Never look like you’re lost, even if you are. Looking like a lost solo tourist makes you an easy target for scams. Try to blend in with your surroundings, and if you really need help– ask from somewhere reliable, like a tourist information center, a ticket counter, or a hotel.
3) Stay Connected and Reachable
I always make sure that I am connected to my friends and family– at least one person knows where I am and where I am going to be. The movie ‘127 Hours’ starring James Franco reminds me of this. I usually try to get a local SIM card as soon as I get out of the airport.
4) Be Informed
Find out as much information as you can on the country or city you’re visiting. Best to know exactly where you’re staying, where you’re going, and how to get there and around. Also, find out about the local scams– you can either research online, or ask people in the hotel/hostel you’re staying at.
5) Keep Important Documents Safe
Divide your money and keep it in different places. I have a small pouch that I carry inside my shirt– where I keep my important papers and some cash. This is to ensure that if I ever get pick-pocketed, I will still be able to get home! You can also keep some money in your bra or undies. Take a picture of your passport, licenses, visas etc… and send a copy to someone at home.
It is always best to ensure that you are staying at a trustworthy and safe hostel/hotel in a safe part of town, especially when you’re a female traveling alone. I usually try to read up as many reviews of other travelers online as I can– to ensure that I understand the conditions, suitability and exact location of the place I am going to stay in.
Public transportation are the easiest places to get pick-pocketed– so be extra careful when you’re cramped in a bus or train full of people. It is, however, better to travel on a public transport that has a lot of people in it, than no one at all. Never get in an empty bus, train, or compartment. Also, if you’re traveling long distance and would prefer sitting next to another lady, just ask. You might not always get your request, but it doesn’t hurt to try.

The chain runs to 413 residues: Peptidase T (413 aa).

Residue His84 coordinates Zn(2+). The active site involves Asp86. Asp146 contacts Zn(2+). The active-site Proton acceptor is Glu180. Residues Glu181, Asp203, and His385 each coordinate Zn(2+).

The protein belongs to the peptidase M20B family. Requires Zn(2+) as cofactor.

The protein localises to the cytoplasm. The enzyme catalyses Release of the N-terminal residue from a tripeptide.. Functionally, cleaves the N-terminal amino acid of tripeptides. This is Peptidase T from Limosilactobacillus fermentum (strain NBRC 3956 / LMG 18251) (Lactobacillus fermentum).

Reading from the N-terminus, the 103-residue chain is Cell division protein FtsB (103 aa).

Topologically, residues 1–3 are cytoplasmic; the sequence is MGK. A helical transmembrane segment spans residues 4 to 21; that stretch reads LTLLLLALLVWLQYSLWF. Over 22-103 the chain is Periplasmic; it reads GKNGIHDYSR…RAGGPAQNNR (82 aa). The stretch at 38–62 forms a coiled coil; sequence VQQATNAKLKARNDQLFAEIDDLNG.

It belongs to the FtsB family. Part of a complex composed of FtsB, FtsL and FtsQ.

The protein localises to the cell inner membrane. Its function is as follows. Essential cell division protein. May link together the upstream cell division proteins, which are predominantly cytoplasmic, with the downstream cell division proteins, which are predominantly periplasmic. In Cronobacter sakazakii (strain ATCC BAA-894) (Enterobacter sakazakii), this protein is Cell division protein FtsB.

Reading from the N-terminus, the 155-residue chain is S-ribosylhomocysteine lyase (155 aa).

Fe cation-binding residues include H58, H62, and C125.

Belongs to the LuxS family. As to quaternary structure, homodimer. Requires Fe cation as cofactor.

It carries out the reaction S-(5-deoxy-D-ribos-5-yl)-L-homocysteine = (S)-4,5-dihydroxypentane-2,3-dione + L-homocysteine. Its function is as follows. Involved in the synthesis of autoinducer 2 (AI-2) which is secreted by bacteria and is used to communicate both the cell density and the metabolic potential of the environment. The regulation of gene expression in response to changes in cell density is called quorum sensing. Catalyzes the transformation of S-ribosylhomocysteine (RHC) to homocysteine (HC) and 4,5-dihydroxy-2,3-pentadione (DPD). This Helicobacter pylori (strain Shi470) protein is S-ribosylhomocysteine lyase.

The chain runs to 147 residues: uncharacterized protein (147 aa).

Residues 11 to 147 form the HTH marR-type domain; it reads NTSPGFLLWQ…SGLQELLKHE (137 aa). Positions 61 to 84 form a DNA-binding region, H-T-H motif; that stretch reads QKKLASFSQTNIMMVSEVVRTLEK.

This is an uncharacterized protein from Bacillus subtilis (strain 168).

8) Never Go Anywhere Alone
This applies to transportation, as above; and also when walking in dark alleys and streets at night, or early in the morning. NEVER walk alone. It is always safest when there are people around, just in case you need help. Be wary of your surroundings– do not walk with your headphones on, or while looking at your phone. Keep your eyes opened, your ears peeled, and your feet ready to run.
9) Stay Healthy
When traveling, be careful of what you consume (no tap water, uncooked food etc)– you don’t want to be sick and all alone in a foreign land. Never accept food or drinks from a stranger, or leave them out of your sight. It is also very important to remind ourselves to never party so hard until we get too drunk and lose all consciousness. Moderation is key.
10) Trust Your Instincts
As women, we are known to have good instincts. So trust them! If you don’t feel comfortable about something or someone, just ignore them or walk away. It is better to be rude than put yourself in harm’s way.
In the end of the day, it really is all about luck. What we do as solo female travelers, is to take precautions to minimize whatever dangers are out there. Always be aware and prepared– and never let your fears stop you from traveling.